The monthly income of workers in Gaza has fallen by almost 90 percent since the start of the Covid-19 pandemic and tens of thousands have lost their jobs, according to new research by aid organisation Islamic Relief.
Almost 60 percent of people are no longer able to afford basic food, medicine and other essential supplies, and 82 percent are suffering from mental health issues such as anxiety and stress because they are increasingly unable to support their families. Many are forced to make the impossible choice between buying food for their children or medicine for sick relatives. The past few weeks have seen Covid-19 cases in Gaza escalate at the highest rate yet, and Islamic Relief is warning that the impact is likely to get worse as winter approaches.
Islamic Relief carried out the study of more than 2,000 workers in key industries across Gaza, including agriculture, small businesses, pre-primary education, fishing, hairdressing and hospitality. The research found the “double lockdown” of Covid-19 on top of more than a decade of crippling Israeli blockade is pushing families deeper into hunger, destitution and psychological harm:
Muneeb Abu-Ghazaleh, Country Director for Islamic Relief Palestine, said:
“After years of blockade, Gaza’s economy has been destroyed and people face a daily struggle to feed their families. Now Covid-19 has pushed many people over the edge. The psychological impact of not being able to feed your children or buy medicine for your loved ones, and not knowing if you will ever be able to work again, is enormous. Communities and neighbours are coming together and sharing food to try and help each other, but people here need much more support from the rest of the world, starting with an end to the blockade.”
Waseem, 25, who has lost most of his work as a barber, said:
“My wife suffers from epilepsy and my father is sick with cancer. When I used to work I bought their medication. But now with corona I don’t have money to buy it. My father has stopped his doses for cancer and my wife’s condition has worsened again. My soul is tired. I feel helpless and I cannot do anything. I fear and grieve for my children when they see their mother’s condition like that.”
Ehab, 30, suffers from a rare genetic disease. He said:
“I’m supposed to take four pills a day. But I’ve been out of work due to corona so I can only afford three pills. I know this will harm my health but when I have a little money I first provide food for my family. I’m afraid that if I die I don’t know what will happen to my children and my wife. I feel very helpless.”
Alaa, a kindergarten teacher is the sole breadwinner for her two children. She says:
“The salary I got (before the pandemic) is little but I wish I could return to it tomorrow. We didn’t get salaries for the past two months. This worries me because the corona pandemic is still going on and I don’t know when I will be able to return to work. I don’t know what to do if it lasts for months longer – how do I tell the children that I cannot bring the food they need?”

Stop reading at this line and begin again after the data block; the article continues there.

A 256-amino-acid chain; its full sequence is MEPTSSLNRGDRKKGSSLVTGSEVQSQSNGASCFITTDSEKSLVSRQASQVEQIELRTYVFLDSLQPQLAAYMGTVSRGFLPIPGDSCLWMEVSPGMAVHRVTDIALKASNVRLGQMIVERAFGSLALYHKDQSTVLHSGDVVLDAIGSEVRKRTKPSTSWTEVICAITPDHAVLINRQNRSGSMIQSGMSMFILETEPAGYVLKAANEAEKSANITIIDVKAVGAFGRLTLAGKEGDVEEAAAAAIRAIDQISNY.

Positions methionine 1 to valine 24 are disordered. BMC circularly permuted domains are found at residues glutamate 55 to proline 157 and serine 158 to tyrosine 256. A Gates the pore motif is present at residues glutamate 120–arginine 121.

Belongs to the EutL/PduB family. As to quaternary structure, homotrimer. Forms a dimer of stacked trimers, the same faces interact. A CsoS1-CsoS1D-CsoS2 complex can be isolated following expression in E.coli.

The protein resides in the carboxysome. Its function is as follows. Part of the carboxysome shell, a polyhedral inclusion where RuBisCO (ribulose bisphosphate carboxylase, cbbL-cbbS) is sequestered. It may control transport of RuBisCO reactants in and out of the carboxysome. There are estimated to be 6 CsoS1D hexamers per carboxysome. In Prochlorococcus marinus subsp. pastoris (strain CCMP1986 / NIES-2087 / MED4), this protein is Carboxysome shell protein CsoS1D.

Since 2007, Gaza has been under a blockade that severely restricts the movement of goods and people in and out of the region. Even before the Covid-19 pandemic around 80 per cent of people were in need of aid, according to the UN. Gaza has one of the highest unemployment rates in the world, with 49.1% of the adult population currently without work. Suicide attempts in Gaza have increased by about 250% in the last ten years under blockade.
Islamic Relief is calling for an end to the blockade of Gaza. It is also calling on international donors to invest more in supporting those most at risk with cash or voucher programmes – such as cash-for- work projects targeting people who have lost their jobs, or food vouchers where not possible – and promoting subsidised access to psychosocial support services.
Donate to Islamic Relief UK’s Gaza appeal: https://www.islamic-relief.org.uk/rebuild-gaza/
About Islamic Relief
Islamic Relief is a faith-inspired, development and humanitarian agency working to transform and save the lives of some of the most vulnerable people in over 40 countries. Islamic Relief assists people according to need and does not discriminate in any way.
Set up in Birmingham in 1984 by a group of volunteers, we have assisted over 117 million people all over the world. We’re saving lives and empowering people to lift themselves out of poverty in over 40 countries – from Bangladesh to Bosnia, Pakistan to Palestine, Kenya to Kosovo. Islamic Relief is on the ground in some of the world’s most dangerous and difficult places – including Syria and Yemen – strengthening the most marginalised communities to withstand conflict and natural disasters and to build a brighter future. We also support vulnerable people in the UK in partnership with local charities and organisations.
Islamic Relief UK is part of the Islamic Relief Worldwide network.
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Notes to editors